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Mel Mathews
336 g
209x147x15 mm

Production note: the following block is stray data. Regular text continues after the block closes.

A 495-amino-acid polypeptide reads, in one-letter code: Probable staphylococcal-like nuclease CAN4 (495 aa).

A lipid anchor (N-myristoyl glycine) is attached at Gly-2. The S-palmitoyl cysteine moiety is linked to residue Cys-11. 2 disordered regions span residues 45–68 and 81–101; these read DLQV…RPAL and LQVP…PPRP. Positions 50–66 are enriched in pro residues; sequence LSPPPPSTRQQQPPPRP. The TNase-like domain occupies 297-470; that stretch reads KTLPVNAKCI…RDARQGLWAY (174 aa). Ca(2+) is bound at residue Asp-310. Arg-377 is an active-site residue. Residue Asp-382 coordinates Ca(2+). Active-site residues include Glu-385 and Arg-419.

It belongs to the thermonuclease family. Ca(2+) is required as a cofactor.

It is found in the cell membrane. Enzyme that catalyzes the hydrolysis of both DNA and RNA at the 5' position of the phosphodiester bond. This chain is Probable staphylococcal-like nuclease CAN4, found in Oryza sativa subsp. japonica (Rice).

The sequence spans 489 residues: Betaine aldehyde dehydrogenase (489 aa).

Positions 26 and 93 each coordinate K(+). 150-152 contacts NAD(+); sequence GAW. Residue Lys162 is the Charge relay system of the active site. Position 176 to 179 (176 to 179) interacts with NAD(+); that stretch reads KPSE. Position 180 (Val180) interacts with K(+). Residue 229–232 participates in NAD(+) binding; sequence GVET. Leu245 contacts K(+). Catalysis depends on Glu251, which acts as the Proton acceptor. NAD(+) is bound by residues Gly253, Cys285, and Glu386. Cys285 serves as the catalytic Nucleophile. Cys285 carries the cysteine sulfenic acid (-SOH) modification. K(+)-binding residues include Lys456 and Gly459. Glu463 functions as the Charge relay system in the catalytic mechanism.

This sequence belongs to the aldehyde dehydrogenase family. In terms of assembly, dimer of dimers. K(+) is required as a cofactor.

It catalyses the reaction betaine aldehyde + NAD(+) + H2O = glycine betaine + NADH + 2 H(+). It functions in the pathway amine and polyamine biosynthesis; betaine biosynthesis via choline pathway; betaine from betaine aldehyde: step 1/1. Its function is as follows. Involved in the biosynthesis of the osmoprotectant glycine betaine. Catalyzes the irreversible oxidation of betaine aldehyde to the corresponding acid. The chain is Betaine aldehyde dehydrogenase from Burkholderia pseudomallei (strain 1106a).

'Le roi est mort, vive le roi!' The striking cover, 'Death of the King,' a famous painting by the master Alvaro Cardona-Hine, along with the French title compelled me to take a look at LeRoi in a Zurich bookstore. It was neither expensive nor voluminous. 'Could most likely swallow it whole in the two hours on the train to Vevey,' I thought, so I bought it on impulse and, as it turned out, wasn't sorry. At first it read like a simple story of this rather ornery but 'successful-in-life' character stuck in the middle of nowhere in his fancy MG, which had allowed him to limp into a gas station with a diner-cum-motel on the other side of the highway. I quickly realized that the simplicity was only skin deep, the writing a sort of self-analyses, the old mechanic and gas station owner a study in laissez-faire and cool disdain that tried the patience of our hero. As a matter of fact, all members of the cast including the Queen who rules the diner, the pretty waitress and the lanky fast-order cook are highly complicated human beings, which some may consider to be 'virtual' or a projection of the storyteller. The enigmatic and moody old Chevy half ton pick-up truck he borrows is unreliable, but does give him the freedom to get away from the confines of the motel and the frustration of his broken down MG. Ol' Reliable guides him over a cattle guard, a mysterious unseen gateway into a deeply felt sanctuary. He has found the oasis of a river that cuts through this otherwise barren wasteland where he can cast a fly into adventure and misadventure, and beyond that healing waters for the soul. Could this perhaps be a modern day model of the Grail Legend's Fisherking? The depth of 'LeRoi' is fascinating and frightening: it is full of magic, humor, but also inner suffering with terrible and seemingly perverted battles taking place that must be won to grant new life. It seems our protagonist needs this type of catharsis to free himself from the burdens of the past and restore his inner kingdom to prosperity. As I came to the end of this satisfying and easy to read tale of redemption, I wondered if the author's future novels will be equally compelling sequels or completely different to the 'tongue-in-cheek' title of the novel 'LeRoi'? - J.G. Moos